On the eve of His crucifixion, the Lord Jesus and His apostles gathered in the upper room. The night was dark, and sinister forces were in operation. In just a few hours, the Savior would be arrested, tried, condemned, led out to the place of execution, and suffer an agonizing death, a death that spoke of rejection and shame. The men who gathered with the Lord were about to experience the most traumatic and trying hours and days of their lives. And knowing all this, the Lord Jesus reassured them: “Let not your heart be troubled” (John 14:1).
On the lips of any other man these words would have been the worst of platitudes. But it was the Lord Who spoke, and, in the moments that followed, He outlined the resources that gave meaning to His reassurance. He spoke of a place prepared, of His person, of His prayer, of the Paraclete, of His presence, and of His peace. Much of what He unfolded introduced new aspects of familiar truth, but the promise He made to His disciples was distinctively new. “If I go away,” He declared, “I will come again and receive you unto Myself, that where I am, there ye may be also” (John 14:2).
With these words of promise, the Savior introduced the great hope of His imminent and personal return for His own. The disciples would have known that Christ would one day be manifest in power and glory to subdue His enemies and establish His kingdom, but this return was something different, unique in its immediacy, and unique in its purpose.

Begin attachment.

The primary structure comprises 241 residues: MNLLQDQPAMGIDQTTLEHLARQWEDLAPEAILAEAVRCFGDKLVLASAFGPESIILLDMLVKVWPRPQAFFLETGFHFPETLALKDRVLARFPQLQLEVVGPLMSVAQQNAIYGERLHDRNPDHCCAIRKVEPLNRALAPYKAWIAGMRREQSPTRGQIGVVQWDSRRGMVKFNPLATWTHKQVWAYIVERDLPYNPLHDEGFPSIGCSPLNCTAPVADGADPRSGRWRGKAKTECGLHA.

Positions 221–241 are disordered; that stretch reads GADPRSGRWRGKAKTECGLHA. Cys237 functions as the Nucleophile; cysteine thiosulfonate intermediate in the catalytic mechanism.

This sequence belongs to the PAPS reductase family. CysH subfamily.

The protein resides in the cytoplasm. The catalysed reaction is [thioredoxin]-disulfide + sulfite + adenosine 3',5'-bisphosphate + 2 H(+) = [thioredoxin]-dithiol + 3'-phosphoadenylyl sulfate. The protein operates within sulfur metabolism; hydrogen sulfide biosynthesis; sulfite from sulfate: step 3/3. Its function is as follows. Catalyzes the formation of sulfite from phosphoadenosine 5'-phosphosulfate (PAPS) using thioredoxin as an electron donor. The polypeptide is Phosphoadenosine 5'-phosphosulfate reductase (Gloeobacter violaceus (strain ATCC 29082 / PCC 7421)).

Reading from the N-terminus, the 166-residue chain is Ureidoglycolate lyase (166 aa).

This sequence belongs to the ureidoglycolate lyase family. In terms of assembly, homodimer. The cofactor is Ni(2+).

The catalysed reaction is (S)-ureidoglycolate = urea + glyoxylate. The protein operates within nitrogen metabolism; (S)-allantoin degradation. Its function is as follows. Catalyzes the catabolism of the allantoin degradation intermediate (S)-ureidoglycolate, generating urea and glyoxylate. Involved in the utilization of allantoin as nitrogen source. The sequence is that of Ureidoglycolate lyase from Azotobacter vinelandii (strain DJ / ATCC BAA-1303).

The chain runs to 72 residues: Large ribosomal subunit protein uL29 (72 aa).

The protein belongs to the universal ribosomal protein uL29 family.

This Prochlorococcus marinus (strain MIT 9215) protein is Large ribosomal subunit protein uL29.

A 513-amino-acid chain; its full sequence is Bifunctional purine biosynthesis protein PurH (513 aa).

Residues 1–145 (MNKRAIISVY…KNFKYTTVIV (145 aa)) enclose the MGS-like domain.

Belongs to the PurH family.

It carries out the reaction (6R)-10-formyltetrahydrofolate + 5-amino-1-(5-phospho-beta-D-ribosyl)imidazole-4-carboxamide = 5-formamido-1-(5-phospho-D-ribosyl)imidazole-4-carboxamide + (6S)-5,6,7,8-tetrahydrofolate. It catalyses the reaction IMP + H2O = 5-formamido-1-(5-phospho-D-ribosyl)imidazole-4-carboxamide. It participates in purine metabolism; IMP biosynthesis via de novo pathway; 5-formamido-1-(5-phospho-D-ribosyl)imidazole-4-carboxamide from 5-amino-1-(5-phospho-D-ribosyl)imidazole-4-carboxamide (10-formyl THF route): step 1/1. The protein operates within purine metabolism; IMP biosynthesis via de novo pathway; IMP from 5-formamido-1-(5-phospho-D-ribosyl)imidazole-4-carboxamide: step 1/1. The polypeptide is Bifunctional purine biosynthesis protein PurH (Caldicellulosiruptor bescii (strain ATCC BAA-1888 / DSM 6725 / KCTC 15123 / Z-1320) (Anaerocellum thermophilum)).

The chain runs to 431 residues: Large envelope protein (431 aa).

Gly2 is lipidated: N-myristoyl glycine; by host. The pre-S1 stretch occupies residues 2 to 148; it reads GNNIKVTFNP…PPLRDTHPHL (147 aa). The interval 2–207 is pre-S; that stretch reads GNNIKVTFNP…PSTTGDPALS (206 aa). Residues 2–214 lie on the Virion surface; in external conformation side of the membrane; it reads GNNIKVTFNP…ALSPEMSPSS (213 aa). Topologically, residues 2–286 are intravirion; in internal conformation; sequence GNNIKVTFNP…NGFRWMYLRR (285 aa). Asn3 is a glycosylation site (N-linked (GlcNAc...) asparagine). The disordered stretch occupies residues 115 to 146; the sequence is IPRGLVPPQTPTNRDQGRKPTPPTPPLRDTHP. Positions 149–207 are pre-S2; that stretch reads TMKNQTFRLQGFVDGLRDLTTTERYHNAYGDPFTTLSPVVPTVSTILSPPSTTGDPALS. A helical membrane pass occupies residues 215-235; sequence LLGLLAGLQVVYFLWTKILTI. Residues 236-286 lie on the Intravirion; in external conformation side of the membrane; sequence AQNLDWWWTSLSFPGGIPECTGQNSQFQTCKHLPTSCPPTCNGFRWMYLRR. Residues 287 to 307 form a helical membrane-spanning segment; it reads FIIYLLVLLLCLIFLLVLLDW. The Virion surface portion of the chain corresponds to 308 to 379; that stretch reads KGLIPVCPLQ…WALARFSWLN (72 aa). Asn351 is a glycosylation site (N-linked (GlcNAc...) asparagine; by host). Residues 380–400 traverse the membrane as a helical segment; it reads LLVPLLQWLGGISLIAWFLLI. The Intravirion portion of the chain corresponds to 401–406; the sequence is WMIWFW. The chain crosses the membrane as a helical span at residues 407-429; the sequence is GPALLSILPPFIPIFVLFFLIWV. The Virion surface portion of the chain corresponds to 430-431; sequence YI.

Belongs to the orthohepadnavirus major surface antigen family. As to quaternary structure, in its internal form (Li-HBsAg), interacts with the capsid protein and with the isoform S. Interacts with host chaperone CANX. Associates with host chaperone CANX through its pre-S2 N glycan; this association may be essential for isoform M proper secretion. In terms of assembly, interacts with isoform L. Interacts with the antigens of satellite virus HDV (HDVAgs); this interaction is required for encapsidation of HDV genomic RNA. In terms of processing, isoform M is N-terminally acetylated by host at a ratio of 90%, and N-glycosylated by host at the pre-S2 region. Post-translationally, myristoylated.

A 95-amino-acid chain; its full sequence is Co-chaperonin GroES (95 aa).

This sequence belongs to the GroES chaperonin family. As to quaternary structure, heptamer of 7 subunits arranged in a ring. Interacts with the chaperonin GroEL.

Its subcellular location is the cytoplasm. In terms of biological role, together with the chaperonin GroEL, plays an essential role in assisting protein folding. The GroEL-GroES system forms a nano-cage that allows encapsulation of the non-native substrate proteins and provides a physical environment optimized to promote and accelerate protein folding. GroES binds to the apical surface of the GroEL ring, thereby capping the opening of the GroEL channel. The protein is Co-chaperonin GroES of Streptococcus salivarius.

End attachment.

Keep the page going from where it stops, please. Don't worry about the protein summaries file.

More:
This event has come to be known as the Rapture. Though this term is not found in Scripture, it effectively conveys the nature of the event. We use it now most often to describe a transport of delight, but the Latin word at its root means “to snatch away,” and was originally used to describe the actions of an invading army that would swoop down and grab people and property. It provides a vivid picture of the suddenness and swiftness of the Lord’s return to remove His people from the enemy’s territory.
It is this suddenness that is emphasized in the Lord’s promise. The return that He describes is an imminent one – it could happen at any moment. He mentions only one condition to be fulfilled before the Rapture can take place – His going away. From the moment that He returned to heaven, every precondition for His return had been accomplished. And the imminence of His return is confirmed by the grammar of the passage. The verb phrase translated “I will come again,” is in the present tense, and could be translated as “I am coming again.” The Lord Jesus did not encourage His own with the promise of His return at some remote point in the future. Rather, He ensured that even the darkest and most difficult days that they passed through would be enlightened by the thought that, at any moment, He would return, with the tender purpose to receive them to Himself. This hope remains for us today. The return of our Lord could take place at any moment, and this radiant hope should cast its transforming glow over every aspect of our lives.
The truth of the Rapture, revealed by the Lord in John 14:2 is developed in Paul’s epistles. Writing to the Thessalonians, he dealt with the program of the Rapture. The Thessalonians were concerned that believers who had already died had missed the Rapture. Paul writes to ensure that they would not sorrow, as those who had no hope. And, as he outlines the Rapture program which he himself received “by the word of the Lord” (1Thes 4:15), he stresses that “the living, who remain to the coming of the Lord, are in no way to anticipate those who have fallen asleep” (v15, Darby). He demonstrates this by giving us the most detailed account of the Rapture we find in our Bible.